The grace-note answer is the right answer to your question as you posed it, but your approach isn't as wrong as you think.
There are times when a composer explicitly does not want grace notes, but actually does something like what you have here. The composer may do this for a few reasons. Perhaps, the composer doesn't want to de-emphasize the structural importance of the notes (which grace notes do), or just wants to emphasize that the rhythms must be precise. In both of these cases, the grace notes will get explicitly written out.
This is also exactly the sort of situation where multiple dots are used (and warranted). We are at the end of a measure, and we are just filling in space for the last two 128th notes. So, rather than using a dotted 8th followed by a dotted 32nd, you would normally use a triple-dotted eighth rest.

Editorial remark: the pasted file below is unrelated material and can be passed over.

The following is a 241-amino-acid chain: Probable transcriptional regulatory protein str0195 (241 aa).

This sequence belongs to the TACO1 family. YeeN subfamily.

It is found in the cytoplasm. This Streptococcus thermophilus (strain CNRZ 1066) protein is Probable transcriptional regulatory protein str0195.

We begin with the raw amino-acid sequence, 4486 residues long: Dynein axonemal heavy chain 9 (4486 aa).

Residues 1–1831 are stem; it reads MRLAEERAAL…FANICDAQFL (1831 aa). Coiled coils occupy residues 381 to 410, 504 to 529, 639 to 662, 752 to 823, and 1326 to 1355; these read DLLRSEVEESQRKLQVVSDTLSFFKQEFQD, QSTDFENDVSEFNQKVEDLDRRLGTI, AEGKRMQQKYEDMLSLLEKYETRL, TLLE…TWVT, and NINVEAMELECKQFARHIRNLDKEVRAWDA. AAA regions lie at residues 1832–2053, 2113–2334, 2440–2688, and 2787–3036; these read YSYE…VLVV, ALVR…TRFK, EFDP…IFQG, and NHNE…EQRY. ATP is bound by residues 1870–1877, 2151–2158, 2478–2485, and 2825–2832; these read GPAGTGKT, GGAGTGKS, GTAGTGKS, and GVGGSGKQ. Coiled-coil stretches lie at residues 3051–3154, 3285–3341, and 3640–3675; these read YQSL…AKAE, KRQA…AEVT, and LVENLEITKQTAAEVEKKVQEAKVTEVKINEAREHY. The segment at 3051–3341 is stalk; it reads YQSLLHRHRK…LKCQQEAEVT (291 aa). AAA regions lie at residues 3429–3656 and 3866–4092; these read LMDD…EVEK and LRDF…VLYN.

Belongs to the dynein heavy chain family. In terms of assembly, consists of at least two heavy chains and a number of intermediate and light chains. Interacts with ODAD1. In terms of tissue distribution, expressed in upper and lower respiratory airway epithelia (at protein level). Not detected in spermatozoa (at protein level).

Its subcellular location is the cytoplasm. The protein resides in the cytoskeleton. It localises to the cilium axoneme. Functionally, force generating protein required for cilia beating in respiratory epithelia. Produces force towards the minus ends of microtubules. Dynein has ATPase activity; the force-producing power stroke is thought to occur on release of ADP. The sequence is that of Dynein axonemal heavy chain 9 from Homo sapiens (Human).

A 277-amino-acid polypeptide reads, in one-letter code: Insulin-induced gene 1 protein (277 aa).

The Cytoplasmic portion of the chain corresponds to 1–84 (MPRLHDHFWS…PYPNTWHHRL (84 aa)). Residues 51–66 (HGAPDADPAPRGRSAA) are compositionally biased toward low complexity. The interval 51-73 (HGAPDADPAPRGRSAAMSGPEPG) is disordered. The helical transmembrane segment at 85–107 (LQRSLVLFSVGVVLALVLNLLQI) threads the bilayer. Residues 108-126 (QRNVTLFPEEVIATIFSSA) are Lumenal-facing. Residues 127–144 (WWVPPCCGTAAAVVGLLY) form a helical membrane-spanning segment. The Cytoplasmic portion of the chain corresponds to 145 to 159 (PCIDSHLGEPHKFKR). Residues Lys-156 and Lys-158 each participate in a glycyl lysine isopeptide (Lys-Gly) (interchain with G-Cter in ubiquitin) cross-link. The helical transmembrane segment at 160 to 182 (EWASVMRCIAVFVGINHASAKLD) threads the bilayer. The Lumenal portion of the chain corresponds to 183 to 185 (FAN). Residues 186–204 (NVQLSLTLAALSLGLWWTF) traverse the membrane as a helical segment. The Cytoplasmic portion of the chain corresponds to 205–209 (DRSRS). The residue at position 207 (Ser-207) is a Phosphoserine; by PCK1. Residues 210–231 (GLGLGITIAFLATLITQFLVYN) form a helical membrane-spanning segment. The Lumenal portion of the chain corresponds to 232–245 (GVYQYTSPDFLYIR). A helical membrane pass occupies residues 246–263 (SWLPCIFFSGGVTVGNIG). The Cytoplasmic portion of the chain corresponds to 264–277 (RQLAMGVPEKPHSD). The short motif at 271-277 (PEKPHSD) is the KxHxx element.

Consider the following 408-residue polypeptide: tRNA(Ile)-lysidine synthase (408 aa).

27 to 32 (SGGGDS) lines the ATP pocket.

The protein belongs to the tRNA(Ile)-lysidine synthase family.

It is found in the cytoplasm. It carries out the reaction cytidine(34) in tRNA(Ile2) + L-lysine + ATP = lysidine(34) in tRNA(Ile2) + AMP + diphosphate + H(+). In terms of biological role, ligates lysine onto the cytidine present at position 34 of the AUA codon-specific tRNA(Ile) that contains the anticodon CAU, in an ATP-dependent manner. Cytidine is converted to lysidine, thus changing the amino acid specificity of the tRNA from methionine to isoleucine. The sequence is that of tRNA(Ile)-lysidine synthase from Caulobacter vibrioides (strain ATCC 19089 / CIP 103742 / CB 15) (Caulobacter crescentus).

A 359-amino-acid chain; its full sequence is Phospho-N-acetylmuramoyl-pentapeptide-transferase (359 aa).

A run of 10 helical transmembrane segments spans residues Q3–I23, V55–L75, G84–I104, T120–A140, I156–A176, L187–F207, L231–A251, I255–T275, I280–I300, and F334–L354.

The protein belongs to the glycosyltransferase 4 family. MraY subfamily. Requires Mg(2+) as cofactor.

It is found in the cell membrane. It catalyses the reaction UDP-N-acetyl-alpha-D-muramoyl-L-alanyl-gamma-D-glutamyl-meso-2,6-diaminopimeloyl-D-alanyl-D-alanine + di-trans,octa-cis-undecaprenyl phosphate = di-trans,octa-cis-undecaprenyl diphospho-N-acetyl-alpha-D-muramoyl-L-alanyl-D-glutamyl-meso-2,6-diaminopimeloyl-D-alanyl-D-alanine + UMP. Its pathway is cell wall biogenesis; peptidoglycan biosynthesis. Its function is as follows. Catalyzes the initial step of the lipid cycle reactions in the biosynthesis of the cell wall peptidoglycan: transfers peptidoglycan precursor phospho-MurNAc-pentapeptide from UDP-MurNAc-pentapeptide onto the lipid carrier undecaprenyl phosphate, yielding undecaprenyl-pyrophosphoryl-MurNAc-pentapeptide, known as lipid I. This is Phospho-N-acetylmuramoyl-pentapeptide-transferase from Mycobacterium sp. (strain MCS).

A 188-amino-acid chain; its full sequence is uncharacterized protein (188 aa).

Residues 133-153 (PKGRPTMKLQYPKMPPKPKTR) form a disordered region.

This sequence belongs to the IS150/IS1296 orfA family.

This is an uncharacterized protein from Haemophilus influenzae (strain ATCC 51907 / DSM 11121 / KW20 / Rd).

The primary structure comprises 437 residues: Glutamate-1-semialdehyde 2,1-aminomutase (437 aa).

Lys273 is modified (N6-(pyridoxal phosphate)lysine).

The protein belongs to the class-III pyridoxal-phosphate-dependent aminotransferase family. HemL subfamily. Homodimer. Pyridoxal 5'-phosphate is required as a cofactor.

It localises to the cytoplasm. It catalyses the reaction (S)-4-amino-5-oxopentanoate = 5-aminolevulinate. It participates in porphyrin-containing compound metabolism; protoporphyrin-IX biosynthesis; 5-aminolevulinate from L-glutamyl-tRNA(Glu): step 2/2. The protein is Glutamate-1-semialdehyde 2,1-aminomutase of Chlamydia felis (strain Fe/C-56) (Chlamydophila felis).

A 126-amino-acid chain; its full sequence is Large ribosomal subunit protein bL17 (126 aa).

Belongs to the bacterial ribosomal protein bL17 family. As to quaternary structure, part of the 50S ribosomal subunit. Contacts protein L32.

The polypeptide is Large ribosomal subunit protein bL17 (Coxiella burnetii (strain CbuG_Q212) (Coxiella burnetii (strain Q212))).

"What?" I hear you cry. "Triple-dotted notes?"
Multiple dots are usually avoided because they are confusing, but when they are used just before the end of a measure with some very small notes, they actually trigger a mental shortcut for strong readers.
A multitude of dots redirect the attention of a competent reader away from the rest itself, and tells the reader to just calculate the duration of the final notes by subtracting the final notes from the time of the next downbeat instead of by counting forward from the previous downbeat. Sometimes, the first technique is easier, and having many dots is a way to let a professional level sight-reader quickly know that that is the best approach.